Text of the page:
“I think there are many more Afro-Mexican people”
The results of the 2020 Census should promote public policies for the benefit of communities, measures against racism and discrimination, and motivate anthropological and historical research, reflects the anthropologist from INAH María Elisa Velázquez.
Last Monday the National Institute of Statistics and Geography (Inegi) presented the first results of the 2020 National Population and Housing Census, where, for the first time in the history of national censuses in Mexico, a section was included for the self-recognized community as Afro-descendant or Afro-Mexican.
In this way, it was possible to know that in our country there are at least 2 million 576,213 people self-assigned as Afro-Mexican, which represents 2% of the total counted population, that is, two out of every 100 people, practically double what was counted in the Intercensal Survey 2015, when for the first time in our country this criterion was included in an intermediate census study.
Another part of the general data disseminated by Inegi was that of the Afro population in Mexico, 50.4% correspond to women and 49.6% to men. Furthermore, 7.4% of the Afro-Mexican community speaks an indigenous language.
“We are very happy for those of us who have been working on this issue for 20 years: researchers, anthropologists, historians, but also Afro-Mexican organizations that have fought and demanded for decades to be included in the census. The importance is that both Afro-descendants and Afro-Mexicans have better living conditions and better public policies are developed for their benefit. There are many Afro-Mexican populations that face significant poverty conditions. There you have to attend to employment, work, health, education ”, declares the doctor in Anthropology María Elisa Velázquez Gutiérrez, head of the National Research Program for Afro-descendants and Cultural Diversity in Mexico of the National Coordination of Anthropology of the National Institute of Anthropology and History (INAH).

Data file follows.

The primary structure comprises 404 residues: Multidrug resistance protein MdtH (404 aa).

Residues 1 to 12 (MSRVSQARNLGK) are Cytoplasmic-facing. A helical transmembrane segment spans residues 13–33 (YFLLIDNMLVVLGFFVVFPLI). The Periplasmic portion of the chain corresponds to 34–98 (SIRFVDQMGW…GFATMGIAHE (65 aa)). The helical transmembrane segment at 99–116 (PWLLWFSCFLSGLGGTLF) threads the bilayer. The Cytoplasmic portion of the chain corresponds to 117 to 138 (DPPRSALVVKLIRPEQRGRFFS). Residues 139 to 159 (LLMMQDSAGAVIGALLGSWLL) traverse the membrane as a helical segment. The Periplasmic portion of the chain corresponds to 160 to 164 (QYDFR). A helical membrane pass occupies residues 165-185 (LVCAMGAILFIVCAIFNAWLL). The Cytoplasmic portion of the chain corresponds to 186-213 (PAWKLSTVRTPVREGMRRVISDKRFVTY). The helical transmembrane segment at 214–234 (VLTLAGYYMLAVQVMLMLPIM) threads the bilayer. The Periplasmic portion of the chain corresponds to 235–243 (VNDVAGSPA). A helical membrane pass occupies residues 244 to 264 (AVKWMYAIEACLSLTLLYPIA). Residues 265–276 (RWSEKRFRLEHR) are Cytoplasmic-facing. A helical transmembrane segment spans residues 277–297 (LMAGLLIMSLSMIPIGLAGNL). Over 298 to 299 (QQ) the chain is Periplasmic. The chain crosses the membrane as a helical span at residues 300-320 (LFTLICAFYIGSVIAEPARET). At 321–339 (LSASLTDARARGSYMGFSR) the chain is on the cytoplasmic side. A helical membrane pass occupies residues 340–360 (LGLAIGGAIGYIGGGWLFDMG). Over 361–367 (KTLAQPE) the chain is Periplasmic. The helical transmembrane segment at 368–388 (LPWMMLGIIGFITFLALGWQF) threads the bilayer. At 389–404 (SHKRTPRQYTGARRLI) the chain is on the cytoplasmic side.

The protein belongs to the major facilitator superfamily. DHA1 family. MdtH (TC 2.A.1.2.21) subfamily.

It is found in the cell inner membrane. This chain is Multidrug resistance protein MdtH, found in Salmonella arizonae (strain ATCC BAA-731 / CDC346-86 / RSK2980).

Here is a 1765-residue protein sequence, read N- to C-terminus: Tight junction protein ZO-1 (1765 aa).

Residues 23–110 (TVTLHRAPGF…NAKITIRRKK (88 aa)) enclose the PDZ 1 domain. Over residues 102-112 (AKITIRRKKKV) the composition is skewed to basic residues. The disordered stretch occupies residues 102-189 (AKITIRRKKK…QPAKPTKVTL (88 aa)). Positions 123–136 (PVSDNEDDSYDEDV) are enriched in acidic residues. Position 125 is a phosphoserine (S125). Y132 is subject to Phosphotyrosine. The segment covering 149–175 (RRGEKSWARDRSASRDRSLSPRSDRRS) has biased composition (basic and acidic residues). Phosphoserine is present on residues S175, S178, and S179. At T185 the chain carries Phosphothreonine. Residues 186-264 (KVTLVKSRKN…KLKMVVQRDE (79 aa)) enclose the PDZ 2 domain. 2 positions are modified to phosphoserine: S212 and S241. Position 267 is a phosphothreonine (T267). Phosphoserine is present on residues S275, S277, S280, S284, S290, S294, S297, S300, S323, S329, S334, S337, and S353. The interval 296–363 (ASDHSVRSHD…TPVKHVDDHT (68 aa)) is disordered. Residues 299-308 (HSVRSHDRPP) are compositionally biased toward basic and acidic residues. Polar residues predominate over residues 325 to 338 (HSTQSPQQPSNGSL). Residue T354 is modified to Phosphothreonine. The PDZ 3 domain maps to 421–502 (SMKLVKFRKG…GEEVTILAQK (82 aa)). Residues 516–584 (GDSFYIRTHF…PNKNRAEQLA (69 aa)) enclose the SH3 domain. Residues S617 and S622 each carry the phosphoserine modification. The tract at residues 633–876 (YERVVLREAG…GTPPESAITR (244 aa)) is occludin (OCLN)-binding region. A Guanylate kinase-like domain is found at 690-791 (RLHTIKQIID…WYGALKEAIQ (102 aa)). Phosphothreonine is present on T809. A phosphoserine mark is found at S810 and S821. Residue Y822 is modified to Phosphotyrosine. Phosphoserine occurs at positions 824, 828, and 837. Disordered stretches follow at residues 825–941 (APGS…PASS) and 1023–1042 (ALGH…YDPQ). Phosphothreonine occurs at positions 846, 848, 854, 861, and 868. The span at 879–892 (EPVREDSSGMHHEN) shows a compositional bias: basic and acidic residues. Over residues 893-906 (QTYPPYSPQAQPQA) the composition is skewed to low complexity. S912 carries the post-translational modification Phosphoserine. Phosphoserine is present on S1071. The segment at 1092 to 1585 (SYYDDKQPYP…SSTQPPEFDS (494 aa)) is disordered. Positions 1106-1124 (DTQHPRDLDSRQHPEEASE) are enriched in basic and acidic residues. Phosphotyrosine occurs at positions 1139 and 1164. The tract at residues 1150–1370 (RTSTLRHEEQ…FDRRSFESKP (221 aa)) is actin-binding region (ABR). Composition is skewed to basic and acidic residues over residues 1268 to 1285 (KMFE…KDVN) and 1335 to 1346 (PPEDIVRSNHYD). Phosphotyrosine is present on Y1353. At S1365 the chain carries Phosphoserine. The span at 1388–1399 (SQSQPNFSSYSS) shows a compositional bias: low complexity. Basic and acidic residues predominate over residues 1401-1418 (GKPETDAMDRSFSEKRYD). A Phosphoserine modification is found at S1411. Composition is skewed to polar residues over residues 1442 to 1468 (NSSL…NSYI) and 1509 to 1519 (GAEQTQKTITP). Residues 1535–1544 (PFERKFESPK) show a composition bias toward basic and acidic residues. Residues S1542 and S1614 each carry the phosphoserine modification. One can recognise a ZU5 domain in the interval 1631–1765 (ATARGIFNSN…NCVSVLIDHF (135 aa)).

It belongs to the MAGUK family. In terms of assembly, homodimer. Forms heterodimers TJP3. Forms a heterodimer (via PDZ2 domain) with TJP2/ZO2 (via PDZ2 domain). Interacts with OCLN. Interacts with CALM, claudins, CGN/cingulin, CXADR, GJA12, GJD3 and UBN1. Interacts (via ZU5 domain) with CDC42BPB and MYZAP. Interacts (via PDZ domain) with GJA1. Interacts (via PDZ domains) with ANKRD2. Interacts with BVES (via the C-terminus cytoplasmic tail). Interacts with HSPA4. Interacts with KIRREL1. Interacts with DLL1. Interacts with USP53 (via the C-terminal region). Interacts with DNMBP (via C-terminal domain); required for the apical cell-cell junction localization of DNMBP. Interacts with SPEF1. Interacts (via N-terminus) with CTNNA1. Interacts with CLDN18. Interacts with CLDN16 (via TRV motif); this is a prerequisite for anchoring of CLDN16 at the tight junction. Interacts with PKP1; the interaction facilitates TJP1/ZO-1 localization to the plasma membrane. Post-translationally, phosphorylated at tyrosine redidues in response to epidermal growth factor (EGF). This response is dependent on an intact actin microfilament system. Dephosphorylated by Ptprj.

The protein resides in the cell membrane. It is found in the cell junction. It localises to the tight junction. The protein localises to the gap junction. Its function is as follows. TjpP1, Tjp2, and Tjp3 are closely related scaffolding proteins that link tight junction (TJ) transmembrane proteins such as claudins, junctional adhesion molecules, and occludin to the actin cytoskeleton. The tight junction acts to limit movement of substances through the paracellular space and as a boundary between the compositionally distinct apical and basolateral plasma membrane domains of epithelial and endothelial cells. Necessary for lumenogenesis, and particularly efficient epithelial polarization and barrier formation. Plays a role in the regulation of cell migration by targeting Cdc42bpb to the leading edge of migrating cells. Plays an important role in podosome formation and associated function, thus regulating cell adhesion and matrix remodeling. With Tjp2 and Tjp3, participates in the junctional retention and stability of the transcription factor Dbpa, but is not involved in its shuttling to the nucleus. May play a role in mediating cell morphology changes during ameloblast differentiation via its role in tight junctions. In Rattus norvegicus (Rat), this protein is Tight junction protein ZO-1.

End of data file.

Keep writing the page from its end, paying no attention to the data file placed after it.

On the other hand, he remarks, these data should facilitate fieldwork for the implementation of measures against racism and discrimination. Likewise, he indicates, academic activity should change substantively, for example, in the increase of scholars concerned with historical, demographic, and anthropological research of the Afro communities in the country.
“I always insist on this: we don’t have a museum dedicated to the subject. In the national museums, the history of Afro-Mexicans is not told, in the textbooks, their history is not told in a truthful and dignified way. Those of us who know about this issue have the challenge of carrying out dissemination campaigns, of knowledge, we need to make the history and the present of these populations more visible. There is a lot of work to do ”, underlines the INAH researcher.
The tabulated data of the basic questionnaire focused on ethnicity reveal that Guerrero (303,923) is the entity with the highest number of inhabitants who are recognized as Afro, followed by the State of Mexico (296,264), Veracruz (215,435), Oaxaca (194,474) and Mexico City (186,914). On the other hand, the states with the least inhabitants of this community are Zacatecas (15,951), Colima (13,574), and Nayarit (10,416).
The survey also reveals that, of the Afro community registered and over 15 years of age, 107,236 inhabitants are illiterate, 63,400 women and 43,836 men; that is, 4.16% of the Afro population considered in the census. Guerrero is one of the states with the highest illiteracy rate in the community, with 25,571 inhabitants in this condition, 8.4 percent.
What is pending?
“There is much to disaggregate. They gave us the numbers, now we have to see what problems Afro communities face and in which regions; the differences between women and men and youth. All these disaggregations help us to better understand how Mexican society is made up and what public policies should be carried out ”, adds the researcher.
Finally, she thinks: “I am happy with the result, but I think there are many more Afro-Mexican people. I believe that the more we talk about this issue and make it visible, the greater number of people will self-describe as African, Afro-descendant or black. I hope that in the survey five years from now and the next census we will see more of the Afro community ”, concluded Velázquez.
Afro-Mexican and Afro-descendant terms:
Afro-Mexican : is the person who was born in Mexico or has become a Mexican citizen.
Afro-descendant: it is the one that comes from the African diaspora: Haitians, Cubans, Central American Africans, for example, who reside in Mexico without having a nationality.